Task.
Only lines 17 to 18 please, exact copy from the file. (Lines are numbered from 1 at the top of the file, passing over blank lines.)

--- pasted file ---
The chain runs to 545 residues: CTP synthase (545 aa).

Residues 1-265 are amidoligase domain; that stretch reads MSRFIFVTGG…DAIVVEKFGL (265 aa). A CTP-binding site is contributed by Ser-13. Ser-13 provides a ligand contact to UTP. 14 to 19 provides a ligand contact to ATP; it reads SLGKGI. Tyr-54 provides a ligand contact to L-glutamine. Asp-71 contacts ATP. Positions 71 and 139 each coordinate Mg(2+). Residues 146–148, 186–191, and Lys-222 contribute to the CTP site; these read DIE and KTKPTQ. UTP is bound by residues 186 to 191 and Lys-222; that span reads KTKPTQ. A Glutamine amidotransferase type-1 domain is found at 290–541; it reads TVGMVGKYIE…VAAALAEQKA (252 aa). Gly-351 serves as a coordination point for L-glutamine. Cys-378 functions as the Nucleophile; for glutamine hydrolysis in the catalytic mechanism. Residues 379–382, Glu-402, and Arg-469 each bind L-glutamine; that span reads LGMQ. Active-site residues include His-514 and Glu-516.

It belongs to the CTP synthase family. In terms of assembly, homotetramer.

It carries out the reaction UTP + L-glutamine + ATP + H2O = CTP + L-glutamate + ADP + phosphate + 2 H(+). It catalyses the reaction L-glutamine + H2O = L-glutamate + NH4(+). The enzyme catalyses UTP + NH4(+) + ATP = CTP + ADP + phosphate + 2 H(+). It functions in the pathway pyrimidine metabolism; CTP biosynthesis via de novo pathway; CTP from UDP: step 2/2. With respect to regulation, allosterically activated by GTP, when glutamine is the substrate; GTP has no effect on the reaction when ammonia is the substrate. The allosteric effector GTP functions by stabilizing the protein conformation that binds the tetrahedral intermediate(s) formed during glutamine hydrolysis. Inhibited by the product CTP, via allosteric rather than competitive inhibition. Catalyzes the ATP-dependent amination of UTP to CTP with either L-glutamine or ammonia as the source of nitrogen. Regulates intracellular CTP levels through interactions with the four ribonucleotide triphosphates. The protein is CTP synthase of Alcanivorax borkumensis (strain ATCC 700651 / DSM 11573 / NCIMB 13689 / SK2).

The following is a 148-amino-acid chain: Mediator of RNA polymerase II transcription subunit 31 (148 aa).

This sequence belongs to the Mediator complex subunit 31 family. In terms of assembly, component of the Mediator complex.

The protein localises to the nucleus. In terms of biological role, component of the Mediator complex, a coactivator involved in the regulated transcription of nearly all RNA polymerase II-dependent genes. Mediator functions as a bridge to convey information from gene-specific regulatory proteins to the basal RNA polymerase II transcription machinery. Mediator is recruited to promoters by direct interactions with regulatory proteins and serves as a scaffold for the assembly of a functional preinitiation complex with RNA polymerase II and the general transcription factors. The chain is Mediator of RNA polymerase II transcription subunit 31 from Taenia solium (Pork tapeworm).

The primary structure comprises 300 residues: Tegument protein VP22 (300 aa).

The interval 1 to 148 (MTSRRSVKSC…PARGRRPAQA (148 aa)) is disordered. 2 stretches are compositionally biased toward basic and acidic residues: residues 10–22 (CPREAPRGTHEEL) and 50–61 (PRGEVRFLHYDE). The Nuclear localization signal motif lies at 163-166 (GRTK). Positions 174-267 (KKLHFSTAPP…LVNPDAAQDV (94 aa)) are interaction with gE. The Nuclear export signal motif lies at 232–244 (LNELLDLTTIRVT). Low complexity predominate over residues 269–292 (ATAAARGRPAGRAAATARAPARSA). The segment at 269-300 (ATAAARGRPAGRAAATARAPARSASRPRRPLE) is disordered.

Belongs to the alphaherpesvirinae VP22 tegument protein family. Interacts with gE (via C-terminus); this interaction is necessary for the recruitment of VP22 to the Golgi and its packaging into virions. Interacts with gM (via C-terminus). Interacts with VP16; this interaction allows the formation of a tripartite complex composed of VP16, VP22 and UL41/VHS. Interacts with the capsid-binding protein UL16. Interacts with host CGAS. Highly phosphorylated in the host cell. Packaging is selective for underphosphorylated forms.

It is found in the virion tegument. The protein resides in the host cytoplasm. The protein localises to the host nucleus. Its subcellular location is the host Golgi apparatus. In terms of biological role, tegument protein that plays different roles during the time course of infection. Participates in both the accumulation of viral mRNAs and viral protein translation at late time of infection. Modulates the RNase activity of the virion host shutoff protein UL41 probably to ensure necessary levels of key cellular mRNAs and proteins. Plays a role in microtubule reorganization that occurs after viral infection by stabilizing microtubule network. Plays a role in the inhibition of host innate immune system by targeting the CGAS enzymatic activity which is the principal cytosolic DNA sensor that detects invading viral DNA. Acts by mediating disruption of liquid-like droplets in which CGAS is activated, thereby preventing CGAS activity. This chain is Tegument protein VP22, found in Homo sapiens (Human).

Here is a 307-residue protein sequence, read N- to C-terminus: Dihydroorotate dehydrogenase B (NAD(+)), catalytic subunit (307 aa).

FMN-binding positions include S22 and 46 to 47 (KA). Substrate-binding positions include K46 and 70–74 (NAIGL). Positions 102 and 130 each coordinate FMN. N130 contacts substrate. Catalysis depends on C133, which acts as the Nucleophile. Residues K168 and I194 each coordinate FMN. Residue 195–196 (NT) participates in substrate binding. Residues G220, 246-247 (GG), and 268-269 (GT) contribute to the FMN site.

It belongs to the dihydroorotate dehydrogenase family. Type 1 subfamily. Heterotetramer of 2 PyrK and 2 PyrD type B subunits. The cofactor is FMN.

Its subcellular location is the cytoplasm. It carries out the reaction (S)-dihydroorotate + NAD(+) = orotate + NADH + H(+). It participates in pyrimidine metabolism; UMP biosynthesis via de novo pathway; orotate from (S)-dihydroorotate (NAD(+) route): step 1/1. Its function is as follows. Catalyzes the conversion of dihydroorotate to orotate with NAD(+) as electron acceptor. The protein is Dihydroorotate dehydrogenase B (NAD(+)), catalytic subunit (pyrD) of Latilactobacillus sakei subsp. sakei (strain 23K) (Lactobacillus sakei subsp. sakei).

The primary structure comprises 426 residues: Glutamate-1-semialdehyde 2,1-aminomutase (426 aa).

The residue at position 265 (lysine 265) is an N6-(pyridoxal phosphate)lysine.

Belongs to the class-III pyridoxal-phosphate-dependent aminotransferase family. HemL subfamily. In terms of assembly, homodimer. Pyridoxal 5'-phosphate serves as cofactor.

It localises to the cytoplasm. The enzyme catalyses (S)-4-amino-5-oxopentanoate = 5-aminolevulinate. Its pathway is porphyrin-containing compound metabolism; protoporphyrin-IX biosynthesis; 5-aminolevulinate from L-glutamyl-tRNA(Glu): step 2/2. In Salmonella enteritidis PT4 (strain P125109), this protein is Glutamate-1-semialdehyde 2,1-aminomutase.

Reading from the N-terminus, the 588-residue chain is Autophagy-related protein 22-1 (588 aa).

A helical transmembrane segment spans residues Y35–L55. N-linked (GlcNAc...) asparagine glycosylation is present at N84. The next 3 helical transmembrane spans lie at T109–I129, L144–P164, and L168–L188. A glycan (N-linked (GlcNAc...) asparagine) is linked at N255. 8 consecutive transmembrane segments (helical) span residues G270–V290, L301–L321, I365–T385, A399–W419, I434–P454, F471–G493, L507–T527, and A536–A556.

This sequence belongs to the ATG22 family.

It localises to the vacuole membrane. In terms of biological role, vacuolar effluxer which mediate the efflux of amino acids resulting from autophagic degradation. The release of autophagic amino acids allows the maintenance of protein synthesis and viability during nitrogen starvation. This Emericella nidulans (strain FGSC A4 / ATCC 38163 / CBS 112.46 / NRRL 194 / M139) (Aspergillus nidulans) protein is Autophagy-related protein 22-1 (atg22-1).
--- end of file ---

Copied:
The residue at position 265 (lysine 265) is an N6-(pyridoxal phosphate)lysine.

Belongs to the class-III pyridoxal-phosphate-dependent aminotransferase family. HemL subfamily. In terms of assembly, homodimer. Pyridoxal 5'-phosphate serves as cofactor.